In the first course of lectures which Rudolf Steiner gave to doctors, in March and April 1920, he speaks of the value of enlarging our activity as self-conscious beings, within ourselves, so that we are present in our whole selves – the full experience of vision and hearing, among other things, helps us feel that our sensory experience is not something that happens in the brain. Here are words which for me directly comment on what we are cultivating in the Alexander Technique: “Why can we remain calm when something exciting occurs around us? It is because we have the ability to send our reason into our guts, because we are in a position to engage the whole person instead of remaining only in the brain. While we are thinking we cannot do this. While we are busy in a one-sided intellectual way that comes from the brain, the inner part of the body is engaged in its own movements: we are then extremely susceptible to stressful stimuli” (IAM, p 211). Here Rudolf Steiner talks of our “labile” I, meaning mobile, slippery, unstable. That instability is essential to our health, it allows constant readjustment of where we’re giving our attention. But it also means we can go to an extreme in many directions. This work of lighting up or enlivening the whole of our organism with self-conscious and self-unconscious activity is, I believe, necessary for us to become individuals.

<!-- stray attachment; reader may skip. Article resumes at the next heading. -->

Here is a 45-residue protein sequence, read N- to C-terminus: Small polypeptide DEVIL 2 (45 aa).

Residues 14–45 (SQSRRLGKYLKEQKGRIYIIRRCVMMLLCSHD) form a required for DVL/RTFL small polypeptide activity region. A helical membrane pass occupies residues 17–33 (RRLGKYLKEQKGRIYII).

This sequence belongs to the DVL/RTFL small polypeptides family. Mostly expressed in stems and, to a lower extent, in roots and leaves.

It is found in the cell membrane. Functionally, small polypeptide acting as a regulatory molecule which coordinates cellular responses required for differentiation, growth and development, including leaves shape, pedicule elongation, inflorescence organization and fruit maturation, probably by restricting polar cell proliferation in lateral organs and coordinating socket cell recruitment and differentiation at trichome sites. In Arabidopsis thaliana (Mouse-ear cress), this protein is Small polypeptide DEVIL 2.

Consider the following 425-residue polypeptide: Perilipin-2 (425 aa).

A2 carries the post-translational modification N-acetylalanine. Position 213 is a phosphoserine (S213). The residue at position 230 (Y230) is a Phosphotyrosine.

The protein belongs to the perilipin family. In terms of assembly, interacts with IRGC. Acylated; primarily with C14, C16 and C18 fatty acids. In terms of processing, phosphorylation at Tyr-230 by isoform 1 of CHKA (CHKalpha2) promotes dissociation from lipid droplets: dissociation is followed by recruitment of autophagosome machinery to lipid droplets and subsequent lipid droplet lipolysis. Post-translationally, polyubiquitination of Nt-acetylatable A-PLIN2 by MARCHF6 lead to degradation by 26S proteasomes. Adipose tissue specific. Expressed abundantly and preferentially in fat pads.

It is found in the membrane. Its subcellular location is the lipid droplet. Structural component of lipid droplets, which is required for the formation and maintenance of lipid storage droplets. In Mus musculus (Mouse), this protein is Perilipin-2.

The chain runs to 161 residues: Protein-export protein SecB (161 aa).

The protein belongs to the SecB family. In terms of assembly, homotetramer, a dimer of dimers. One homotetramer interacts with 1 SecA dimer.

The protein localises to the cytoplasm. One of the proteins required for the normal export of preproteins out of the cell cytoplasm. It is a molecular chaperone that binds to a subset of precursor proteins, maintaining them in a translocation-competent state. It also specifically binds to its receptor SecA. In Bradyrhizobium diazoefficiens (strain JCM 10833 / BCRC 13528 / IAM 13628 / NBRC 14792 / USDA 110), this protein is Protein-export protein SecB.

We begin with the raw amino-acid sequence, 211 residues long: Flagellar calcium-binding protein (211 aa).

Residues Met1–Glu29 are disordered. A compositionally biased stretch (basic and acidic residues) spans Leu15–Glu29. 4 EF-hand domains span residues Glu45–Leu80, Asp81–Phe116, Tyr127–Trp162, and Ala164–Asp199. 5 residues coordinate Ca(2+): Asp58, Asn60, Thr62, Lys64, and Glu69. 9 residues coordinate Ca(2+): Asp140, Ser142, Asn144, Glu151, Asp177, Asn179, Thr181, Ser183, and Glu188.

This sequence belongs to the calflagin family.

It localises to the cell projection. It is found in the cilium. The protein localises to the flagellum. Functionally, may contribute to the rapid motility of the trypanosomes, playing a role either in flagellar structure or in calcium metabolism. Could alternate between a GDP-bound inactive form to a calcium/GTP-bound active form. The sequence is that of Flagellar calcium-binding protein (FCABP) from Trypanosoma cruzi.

From inner mobility to social, interpersonal mobility: vision is reciprocal. I’m going to be talking about the great French photographer Henri Cartier-Bresson later, but now it is, I think, helpful to appreciate how liberating photography has been. We have escaped the conventions of Western art which had expressed the conventions of Western experience – personal, social, political. The camera can allow our sense of awareness to be mobile, creative, active, reciprocal, a matter of my responsibility for what I’m seeing. The old conventions of perspective, of the picture being like a window, led us to be passive spectators, stuck, isolated, puzzling over questions of reality and appearance.